After Trayvon Martin was fatally shot three years ago in Sanford, Fla., a song from the civil-rights era, “Mississippi Goddam,” erupted on the airwaves. For many youngsters, it was probably the first time they had ever heard the fierce, regal, husky alto of Nina Simone (1933-2003), but it will likely not be the last.
Since then, interest in Simone has grown, with two full-length documentary films appearing this year. “The Amazing Nina Simone,” directed by Jeff L. Lieberman (at Sundance Cinemas), is the best researched and most comprehensive, though “What Happened, Miss Simone?” (streaming on Netflix) has more emotional juice and moves more briskly. That said, “The Amazing Nina Simone” tells its exhilarating but ultimately tragic story well, with captivating archival footage and insightful interviews, especially those with cultural historian Ruth Feldstein.
Born Eunice Waymon in North Carolina, Simone was a poor but pampered child prodigy who aimed to become America’s first black female classical concert pianist, but her dream was crushed in 1951 when Philadelphia’s Curtis Institute rejected her. She was always convinced that Curtis refused her because she was black. Lieberman, who has a journalism background, doesn’t discount that theory, but also reveals that Simone was one of 72 applicants for three openings.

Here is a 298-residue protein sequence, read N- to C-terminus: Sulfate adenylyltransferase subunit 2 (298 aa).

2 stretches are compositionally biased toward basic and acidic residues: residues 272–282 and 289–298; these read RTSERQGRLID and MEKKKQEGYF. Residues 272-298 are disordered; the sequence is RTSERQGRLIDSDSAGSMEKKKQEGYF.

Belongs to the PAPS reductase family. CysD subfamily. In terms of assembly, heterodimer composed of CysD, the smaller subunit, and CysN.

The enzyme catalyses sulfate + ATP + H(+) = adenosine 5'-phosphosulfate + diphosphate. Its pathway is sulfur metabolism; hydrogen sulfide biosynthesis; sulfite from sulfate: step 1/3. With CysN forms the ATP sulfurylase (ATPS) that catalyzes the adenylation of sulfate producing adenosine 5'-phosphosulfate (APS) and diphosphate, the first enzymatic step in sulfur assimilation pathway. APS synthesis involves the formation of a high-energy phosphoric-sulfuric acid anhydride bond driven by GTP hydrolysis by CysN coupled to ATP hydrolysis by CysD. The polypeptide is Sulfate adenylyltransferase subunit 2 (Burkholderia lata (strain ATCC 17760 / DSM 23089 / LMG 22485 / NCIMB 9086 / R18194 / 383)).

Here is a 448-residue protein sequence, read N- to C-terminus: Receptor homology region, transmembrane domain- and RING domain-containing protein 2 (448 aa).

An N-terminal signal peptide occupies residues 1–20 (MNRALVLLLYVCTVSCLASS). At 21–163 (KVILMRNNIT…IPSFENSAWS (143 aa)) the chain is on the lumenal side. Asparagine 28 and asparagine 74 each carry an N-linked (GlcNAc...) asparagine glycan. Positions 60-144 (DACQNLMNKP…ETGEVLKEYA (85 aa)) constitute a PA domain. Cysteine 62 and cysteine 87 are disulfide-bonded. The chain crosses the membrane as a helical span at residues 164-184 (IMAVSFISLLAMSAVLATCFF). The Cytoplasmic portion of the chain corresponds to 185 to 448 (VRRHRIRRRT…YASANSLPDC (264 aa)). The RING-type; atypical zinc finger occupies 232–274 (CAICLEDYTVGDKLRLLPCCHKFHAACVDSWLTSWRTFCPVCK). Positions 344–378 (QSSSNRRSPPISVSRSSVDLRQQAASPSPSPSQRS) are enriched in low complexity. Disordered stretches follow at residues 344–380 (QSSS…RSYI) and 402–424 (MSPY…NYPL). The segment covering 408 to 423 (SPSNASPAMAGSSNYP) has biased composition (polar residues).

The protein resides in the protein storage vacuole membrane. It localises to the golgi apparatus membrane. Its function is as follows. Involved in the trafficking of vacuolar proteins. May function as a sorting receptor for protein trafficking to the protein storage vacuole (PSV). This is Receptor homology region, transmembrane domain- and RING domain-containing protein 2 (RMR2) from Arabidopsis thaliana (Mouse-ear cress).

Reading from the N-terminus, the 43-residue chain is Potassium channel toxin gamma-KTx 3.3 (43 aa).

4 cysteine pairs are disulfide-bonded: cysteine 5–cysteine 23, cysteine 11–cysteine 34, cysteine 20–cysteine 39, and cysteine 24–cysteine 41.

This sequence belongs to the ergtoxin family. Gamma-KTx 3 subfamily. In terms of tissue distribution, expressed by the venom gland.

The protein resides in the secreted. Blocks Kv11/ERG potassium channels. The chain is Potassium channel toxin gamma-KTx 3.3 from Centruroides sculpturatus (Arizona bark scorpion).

Classical aspirations dashed, Simone turned to nightclubs, as had her youthful inspiration, Hazel Scott, crafting a unique mix of classical piano, folk songs, spirituals, blues, jazz and pop — a kind of black female counterpart to Johnny Cash. Despite her cross-genre originality, she caught on, hitting big in 1958 with “I Loves You Porgy” and becoming a bona fide cabaret star.
In 1963, influenced by playwright Lorraine Hansberry and poet Langston Hughes — and tumultuous times — Simone became deeply militant, writing “Mississippi Goddam” in response to the murder of four black schoolchildren in a Birmingham, Ala., church bombing. Often wearing African attire and marketed as the “High Priestess of Soul,” Simone recorded songs such as “Don’t Let Me Be Misunderstood” (covered famously by The Animals), “Backlash Blues” (by Hughes) and “To Be Young, Gifted and Black” (by Hansberry), minting an assertive, politically aware and sexually confident African-American female persona that updated Bessie Smith for a new era.
But the ’60s took their toll. By the end of the decade, Simone was a wreck, partly from overwork and political pain, but also because she was bipolar. Increasingly erratic, she fled to Africa, then Europe. Despite her eventual diagnosis and medication, she was never quite the same, but her magnetism never left her.
By Paul de Barros from Seattle Times